Hutchinson provides contact tracing update
(11/24/20) Hutchinson provides update on contact tracing; hospitalizations reach another record high
The following statistics were shared at the governor’s weekly COVID-19 update on Tuesday, Nov. 24, and posted on the Arkansas Department of Health’s (ADH) website:
- 148,312 total cases, up 2,122 from Monday.
- 17,057 total active cases, up 330 from Monday.
- 128,831 recoveries, up 1,772 from Monday.
- 2,405 total deaths, up 18 from Monday.
- 988 cases requiring hospitalization, up 14 from Monday.
- 160 cases requiring a ventilator, down four from Monday.
- 3,579 cumulative cases in Garland County, up 72 from Monday.
- 432 active cases in Garland County, up 14 from Monday.
- 3,042 recoveries in Garland County, up 57 from Monday.
- 104 deaths in Garland County, no change from Monday.
In the past 24 hours, the number of positive PCR tests added in Arkansas was 1,421, with 1,363 from the community and 58 from correctional facilities. There were 701 positive antigen results from a total of 4,571 antigen tests in the past 24 hours. The number of PCR tests completed in the past 24 hours was 10,359.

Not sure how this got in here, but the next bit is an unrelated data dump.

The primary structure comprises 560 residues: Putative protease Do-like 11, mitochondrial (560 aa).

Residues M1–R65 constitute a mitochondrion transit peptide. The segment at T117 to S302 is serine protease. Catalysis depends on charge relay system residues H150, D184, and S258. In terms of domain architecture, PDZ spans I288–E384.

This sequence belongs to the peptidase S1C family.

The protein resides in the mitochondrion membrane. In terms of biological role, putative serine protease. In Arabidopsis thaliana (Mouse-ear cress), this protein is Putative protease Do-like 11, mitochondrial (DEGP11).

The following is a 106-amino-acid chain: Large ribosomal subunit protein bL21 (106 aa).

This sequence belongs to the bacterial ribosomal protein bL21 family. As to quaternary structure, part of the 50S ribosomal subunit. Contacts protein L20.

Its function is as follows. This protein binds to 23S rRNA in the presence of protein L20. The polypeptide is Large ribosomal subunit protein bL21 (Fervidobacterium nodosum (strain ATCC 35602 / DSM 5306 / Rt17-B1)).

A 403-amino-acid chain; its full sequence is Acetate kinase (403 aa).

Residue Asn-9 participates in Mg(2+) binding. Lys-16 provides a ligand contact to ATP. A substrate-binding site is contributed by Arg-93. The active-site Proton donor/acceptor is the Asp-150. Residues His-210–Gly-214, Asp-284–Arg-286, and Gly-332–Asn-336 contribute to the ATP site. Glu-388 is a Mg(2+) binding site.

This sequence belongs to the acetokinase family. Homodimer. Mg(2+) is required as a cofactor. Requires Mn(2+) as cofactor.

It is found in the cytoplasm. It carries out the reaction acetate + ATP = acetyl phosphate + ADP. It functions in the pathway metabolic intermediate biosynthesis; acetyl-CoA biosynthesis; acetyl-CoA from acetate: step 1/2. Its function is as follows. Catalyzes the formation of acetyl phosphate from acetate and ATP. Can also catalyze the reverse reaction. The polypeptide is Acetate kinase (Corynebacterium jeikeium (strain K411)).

Hutchinson gave an update on ADH’s current case investigation status. With the spike in new cases, there has been a bottlenecking of contact tracing cases resulting in an increase in the time from entry into the ADH system until case investigation started. It has gone from 25 hours on the week of Oct. 5 to 68 hours on the week of Nov. 16. Beginning on Nov. 19, “due to the substantial increase in daily cases and the inability to recruit additional nurses for case investigations,” contact investigations began to also be assigned to contact tracing staff, as opposed to only ADH or vendor nurses, who had handled all investigations since the beginning of the pandemic. Due to similar “clogs in the system” from increasing cases across all of the United States, the Centers for Disease Control and Prevention (CDC) has issued new recommendations on case investigations and contact tracing. These provide for prioritization of case investigations to focus resources on cases diagnosed within the past six days and those living, working or visiting congregate living facilities or high-density workplaces. Hutchinson said that although ADH will follow these guidelines, even cases that are delayed in getting in the system beyond the six days will still be completed, just at a lower priority and by a non-nurse contact tracer. He encouraged Arkansans to “answer the call” from contact tracers, and provided the following possible phone numbers from which contact tracing calls might come: 877-272-6819 (877-ARCOV19), 833-283-2019 (833-CVD-2019) or 501-686-5875.